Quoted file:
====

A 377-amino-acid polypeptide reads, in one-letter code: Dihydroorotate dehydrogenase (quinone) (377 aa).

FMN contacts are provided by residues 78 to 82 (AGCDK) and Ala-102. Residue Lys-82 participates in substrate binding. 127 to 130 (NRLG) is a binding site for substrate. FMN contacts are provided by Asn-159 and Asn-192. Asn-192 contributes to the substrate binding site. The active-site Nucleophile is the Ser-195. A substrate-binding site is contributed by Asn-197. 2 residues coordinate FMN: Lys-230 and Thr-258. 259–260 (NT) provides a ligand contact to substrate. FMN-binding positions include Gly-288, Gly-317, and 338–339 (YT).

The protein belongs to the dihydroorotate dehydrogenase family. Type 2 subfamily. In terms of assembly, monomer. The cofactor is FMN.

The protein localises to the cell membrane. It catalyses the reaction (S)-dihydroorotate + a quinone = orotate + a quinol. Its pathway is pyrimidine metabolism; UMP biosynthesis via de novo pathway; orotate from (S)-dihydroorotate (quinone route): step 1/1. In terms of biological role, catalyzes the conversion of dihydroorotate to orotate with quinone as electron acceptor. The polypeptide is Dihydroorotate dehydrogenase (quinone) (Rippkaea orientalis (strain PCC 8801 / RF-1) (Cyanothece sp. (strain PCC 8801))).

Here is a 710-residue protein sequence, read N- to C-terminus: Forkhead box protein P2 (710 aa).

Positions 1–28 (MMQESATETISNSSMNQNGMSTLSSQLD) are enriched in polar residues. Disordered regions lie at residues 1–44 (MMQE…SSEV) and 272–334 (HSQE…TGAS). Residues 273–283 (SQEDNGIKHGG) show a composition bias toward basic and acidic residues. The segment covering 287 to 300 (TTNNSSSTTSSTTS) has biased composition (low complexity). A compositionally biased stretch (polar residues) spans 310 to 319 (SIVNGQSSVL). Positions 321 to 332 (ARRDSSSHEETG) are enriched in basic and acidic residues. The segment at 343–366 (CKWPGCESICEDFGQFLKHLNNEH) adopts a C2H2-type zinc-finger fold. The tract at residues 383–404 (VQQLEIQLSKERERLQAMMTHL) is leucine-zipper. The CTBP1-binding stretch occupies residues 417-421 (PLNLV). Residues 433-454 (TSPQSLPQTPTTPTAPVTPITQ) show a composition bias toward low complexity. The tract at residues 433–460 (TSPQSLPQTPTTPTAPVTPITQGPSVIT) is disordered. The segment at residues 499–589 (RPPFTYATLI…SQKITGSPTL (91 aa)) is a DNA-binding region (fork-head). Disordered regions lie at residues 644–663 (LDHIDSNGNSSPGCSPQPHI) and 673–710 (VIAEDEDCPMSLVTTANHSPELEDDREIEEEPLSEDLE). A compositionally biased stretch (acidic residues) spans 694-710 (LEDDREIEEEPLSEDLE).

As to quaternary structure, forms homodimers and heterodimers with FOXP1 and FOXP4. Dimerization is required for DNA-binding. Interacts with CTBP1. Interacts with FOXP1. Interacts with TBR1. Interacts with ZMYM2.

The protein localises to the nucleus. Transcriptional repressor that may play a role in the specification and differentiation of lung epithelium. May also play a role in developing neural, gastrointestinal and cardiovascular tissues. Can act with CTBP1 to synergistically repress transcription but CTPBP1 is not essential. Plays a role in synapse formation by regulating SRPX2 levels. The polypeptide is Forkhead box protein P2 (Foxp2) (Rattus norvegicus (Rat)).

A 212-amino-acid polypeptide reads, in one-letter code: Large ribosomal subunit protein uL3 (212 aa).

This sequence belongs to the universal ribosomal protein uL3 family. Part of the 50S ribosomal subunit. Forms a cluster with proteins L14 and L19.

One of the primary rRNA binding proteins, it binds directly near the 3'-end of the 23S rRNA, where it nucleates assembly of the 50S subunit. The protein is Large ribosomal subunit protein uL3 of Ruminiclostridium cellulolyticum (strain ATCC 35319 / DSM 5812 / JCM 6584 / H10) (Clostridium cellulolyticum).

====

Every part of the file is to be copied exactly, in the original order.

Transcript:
A 377-amino-acid polypeptide reads, in one-letter code: Dihydroorotate dehydrogenase (quinone) (377 aa).

FMN contacts are provided by residues 78 to 82 (AGCDK) and Ala-102. Residue Lys-82 participates in substrate binding. 127 to 130 (NRLG) is a binding site for substrate. FMN contacts are provided by Asn-159 and Asn-192. Asn-192 contributes to the substrate binding site. The active-site Nucleophile is the Ser-195. A substrate-binding site is contributed by Asn-197. 2 residues coordinate FMN: Lys-230 and Thr-258. 259–260 (NT) provides a ligand contact to substrate. FMN-binding positions include Gly-288, Gly-317, and 338–339 (YT).

The protein belongs to the dihydroorotate dehydrogenase family. Type 2 subfamily. In terms of assembly, monomer. The cofactor is FMN.

The protein localises to the cell membrane. It catalyses the reaction (S)-dihydroorotate + a quinone = orotate + a quinol. Its pathway is pyrimidine metabolism; UMP biosynthesis via de novo pathway; orotate from (S)-dihydroorotate (quinone route): step 1/1. In terms of biological role, catalyzes the conversion of dihydroorotate to orotate with quinone as electron acceptor. The polypeptide is Dihydroorotate dehydrogenase (quinone) (Rippkaea orientalis (strain PCC 8801 / RF-1) (Cyanothece sp. (strain PCC 8801))).

Here is a 710-residue protein sequence, read N- to C-terminus: Forkhead box protein P2 (710 aa).

Positions 1–28 (MMQESATETISNSSMNQNGMSTLSSQLD) are enriched in polar residues. Disordered regions lie at residues 1–44 (MMQE…SSEV) and 272–334 (HSQE…TGAS). Residues 273–283 (SQEDNGIKHGG) show a composition bias toward basic and acidic residues. The segment covering 287 to 300 (TTNNSSSTTSSTTS) has biased composition (low complexity). A compositionally biased stretch (polar residues) spans 310 to 319 (SIVNGQSSVL). Positions 321 to 332 (ARRDSSSHEETG) are enriched in basic and acidic residues. The segment at 343–366 (CKWPGCESICEDFGQFLKHLNNEH) adopts a C2H2-type zinc-finger fold. The tract at residues 383–404 (VQQLEIQLSKERERLQAMMTHL) is leucine-zipper. The CTBP1-binding stretch occupies residues 417-421 (PLNLV). Residues 433-454 (TSPQSLPQTPTTPTAPVTPITQ) show a composition bias toward low complexity. The tract at residues 433–460 (TSPQSLPQTPTTPTAPVTPITQGPSVIT) is disordered. The segment at residues 499–589 (RPPFTYATLI…SQKITGSPTL (91 aa)) is a DNA-binding region (fork-head). Disordered regions lie at residues 644–663 (LDHIDSNGNSSPGCSPQPHI) and 673–710 (VIAEDEDCPMSLVTTANHSPELEDDREIEEEPLSEDLE). A compositionally biased stretch (acidic residues) spans 694-710 (LEDDREIEEEPLSEDLE).

As to quaternary structure, forms homodimers and heterodimers with FOXP1 and FOXP4. Dimerization is required for DNA-binding. Interacts with CTBP1. Interacts with FOXP1. Interacts with TBR1. Interacts with ZMYM2.

The protein localises to the nucleus. Transcriptional repressor that may play a role in the specification and differentiation of lung epithelium. May also play a role in developing neural, gastrointestinal and cardiovascular tissues. Can act with CTBP1 to synergistically repress transcription but CTPBP1 is not essential. Plays a role in synapse formation by regulating SRPX2 levels. The polypeptide is Forkhead box protein P2 (Foxp2) (Rattus norvegicus (Rat)).

A 212-amino-acid polypeptide reads, in one-letter code: Large ribosomal subunit protein uL3 (212 aa).

This sequence belongs to the universal ribosomal protein uL3 family. Part of the 50S ribosomal subunit. Forms a cluster with proteins L14 and L19.

One of the primary rRNA binding proteins, it binds directly near the 3'-end of the 23S rRNA, where it nucleates assembly of the 50S subunit. The protein is Large ribosomal subunit protein uL3 of Ruminiclostridium cellulolyticum (strain ATCC 35319 / DSM 5812 / JCM 6584 / H10) (Clostridium cellulolyticum).